C1210. OTTO ACKERMANN Cond. Kölner Radio S.O., w.Arthur Grumiaux & William Primrose: Sinfonia Concertante in E-flat, K.364 (Mozart), recorded 1955; Ackermann Cond. Zürich Tonhalle Orch., w.Dinu Lipatti: Concerto #1 in e (Chopin), recorded 7 Feb., 1950. (Germany) Archipel 0418. Final Sealed Copy. - 4035122404180
“Born in Bucharest, in 1909, Otto Ackermann was an important operatic conductor in the German tradition. His first professional position was at the Düsseldorf Opera House, where he was appointed Kappelmeister in 1927, after completing his musical studies at the Royal Academy of Bucharest and the Hochschule für Musik in Berlin. In 1932, he became Chief Kapellmeister at the German Theater of Brno, Czechoslovakia, remaining there until 1935. That year, he moved to Switzerland in 1935, where he was chief Kapellmeister of the Berne Municipal Theater from 1935 to 1947.
World War II prevented the development of an international career, which waited until the years beginning in 1949, when he primarily worked in the Zürich Opera, where he was principal conductor from 1949 to 1953. He became director of the Cologne Opera House in 1955 and returned to Zürich in 1958.
During the 1950s, he began to appear more frequently as guest conductor and was especially valued as a conductor of the leading operettas and of Mozart's operas. He most frequently guest conducted at the Vienna State Opera. Ackermann, who died in 1960, left a number of valued recordings, including a Léhar and Johann Strauss, operettas, and several orchestral song recordings with Elisabeth Schwarzkopf.”
- Joseph Stevenson, allmusic.com
“Of the Franco-Belgian school, Arthur Grumiaux is considered to have been one of the few truly great violin virtuosi of the twentieth century. In his relatively short life his achievements were superb. He brought to performances guaranteed technical command, faithfulness to the composer's intent, and sensitivity toward the intricate delineations of musical structure. His fame was built upon extraordinary violin concerto performances and chamber-music appearances with his own Grumiaux Trio
He trained on violin and piano with the Fernand Quintet at the Charleroi Conservatory, where he took first prize at the age of 11. The following year he advanced his studies by working with Alfred Dubois at the Royal Conservatory in Brussels, and also worked on counterpoint and fugue with Jean Absil. He received his first few major awards prior to reaching the age of 20; he took the Henri Vieuxtemps and François Prume prizes in 1939, and received the Prix de Virtuosité from the Belgian government in 1940. During this time he also studied composition privately in Paris with the famous Romanian violinist Georges Enescu, Menuhin's teacher. His débuts were made in Belgium with the Brussels Philharmonic Orchestra playing the Mendelssohn Concerto, and in Britain with the BBC Symphonic Orchestra in 1945. Due to the German invasion of his homeland, there existed a short time gap between these two important events. During that time he played privately with several small ensembles, while refraining from public performance of any kind. Regardless of this slight delay in the initiation of his international career, once started, it quickly developed. Following his British début, he advanced into Belgium academia when he was appointed professor of violin at the Royal Conservatory, where he had once studied. There, he emphasized the importance of phrasing, the quality of sound, and the high technical standards of artistry.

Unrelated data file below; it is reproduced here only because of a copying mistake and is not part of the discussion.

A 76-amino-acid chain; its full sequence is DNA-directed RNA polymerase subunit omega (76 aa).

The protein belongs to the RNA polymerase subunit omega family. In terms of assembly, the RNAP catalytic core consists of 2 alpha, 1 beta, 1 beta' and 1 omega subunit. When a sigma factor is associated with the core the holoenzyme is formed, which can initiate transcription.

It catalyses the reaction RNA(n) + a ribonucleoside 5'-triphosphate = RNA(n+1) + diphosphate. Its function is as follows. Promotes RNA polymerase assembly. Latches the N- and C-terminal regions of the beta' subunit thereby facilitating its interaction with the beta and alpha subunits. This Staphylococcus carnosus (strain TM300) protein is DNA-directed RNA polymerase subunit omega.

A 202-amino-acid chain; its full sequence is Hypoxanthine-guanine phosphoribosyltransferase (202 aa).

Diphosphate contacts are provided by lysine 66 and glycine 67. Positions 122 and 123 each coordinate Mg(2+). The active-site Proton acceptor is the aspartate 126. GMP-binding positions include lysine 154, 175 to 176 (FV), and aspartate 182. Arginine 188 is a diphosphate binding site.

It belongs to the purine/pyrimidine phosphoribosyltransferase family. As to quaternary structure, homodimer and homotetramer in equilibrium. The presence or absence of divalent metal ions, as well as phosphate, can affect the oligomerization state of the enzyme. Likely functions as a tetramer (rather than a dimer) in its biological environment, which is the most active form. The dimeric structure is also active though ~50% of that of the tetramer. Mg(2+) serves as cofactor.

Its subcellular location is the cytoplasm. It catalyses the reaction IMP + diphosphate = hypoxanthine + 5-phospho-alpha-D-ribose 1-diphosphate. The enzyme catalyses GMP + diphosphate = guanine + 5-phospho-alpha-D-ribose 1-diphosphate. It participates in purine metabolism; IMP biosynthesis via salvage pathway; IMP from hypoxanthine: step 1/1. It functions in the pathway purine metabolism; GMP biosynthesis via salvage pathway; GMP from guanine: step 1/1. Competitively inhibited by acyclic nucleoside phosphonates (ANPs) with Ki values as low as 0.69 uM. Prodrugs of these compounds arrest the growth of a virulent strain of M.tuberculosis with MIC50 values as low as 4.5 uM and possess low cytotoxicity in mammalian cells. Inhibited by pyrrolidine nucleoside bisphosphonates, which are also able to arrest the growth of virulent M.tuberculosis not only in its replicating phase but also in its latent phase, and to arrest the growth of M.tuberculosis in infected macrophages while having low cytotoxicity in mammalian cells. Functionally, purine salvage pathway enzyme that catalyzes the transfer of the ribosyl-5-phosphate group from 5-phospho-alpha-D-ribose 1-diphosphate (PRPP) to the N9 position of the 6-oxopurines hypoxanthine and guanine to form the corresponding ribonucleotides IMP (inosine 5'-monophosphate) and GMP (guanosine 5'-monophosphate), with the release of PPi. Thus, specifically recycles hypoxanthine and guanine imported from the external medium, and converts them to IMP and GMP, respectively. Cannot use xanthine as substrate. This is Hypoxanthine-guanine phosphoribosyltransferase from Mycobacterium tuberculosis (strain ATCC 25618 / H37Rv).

One of his greatest joys in life was his partnership with the pianist Clara Haskil. On occasion, the two would switch instruments for a different perspective and relationship. Grumiaux was left with a professional and personal absence when she died from a fall at a train station, en route to a concert with him. In addition to his solo work, he has recorded Mozart quintets with the Grumiaux Ensemble, and various selections with the Grumiaux Trio, comprised of the Hungarian husband-wife duo Georges Janzer (violin) and Eva Czako (cello). His successful performance career led up to royal recognition in 1973 when he was knighted baron by King Baudouin for his services to music, thus sharing the title with Paganini. Despite a struggle with diabetes, he continued a rigorous schedule of recording and concert performances, primarily in Western Europe, until a sudden stroke in Brussels took his life in 1986. At the age of 65, Grumiaux left behind the memory of his elegant and solid musicianship.”
- Meredith Gailey, allmusic.com
"William Primrose was to the viola what Heifetz was to the violin….Think of Tertis as a Rolls Royce and Primrose as a Ferrari. This nimbleness of left and right hand made him Jascha Heifetz’s favorite alto-clef partner in chamber music and Mozart’s Sinfonia Concertante."
- Joseph Magil, AMERICAN RECORD GUIDE, May/June, 2006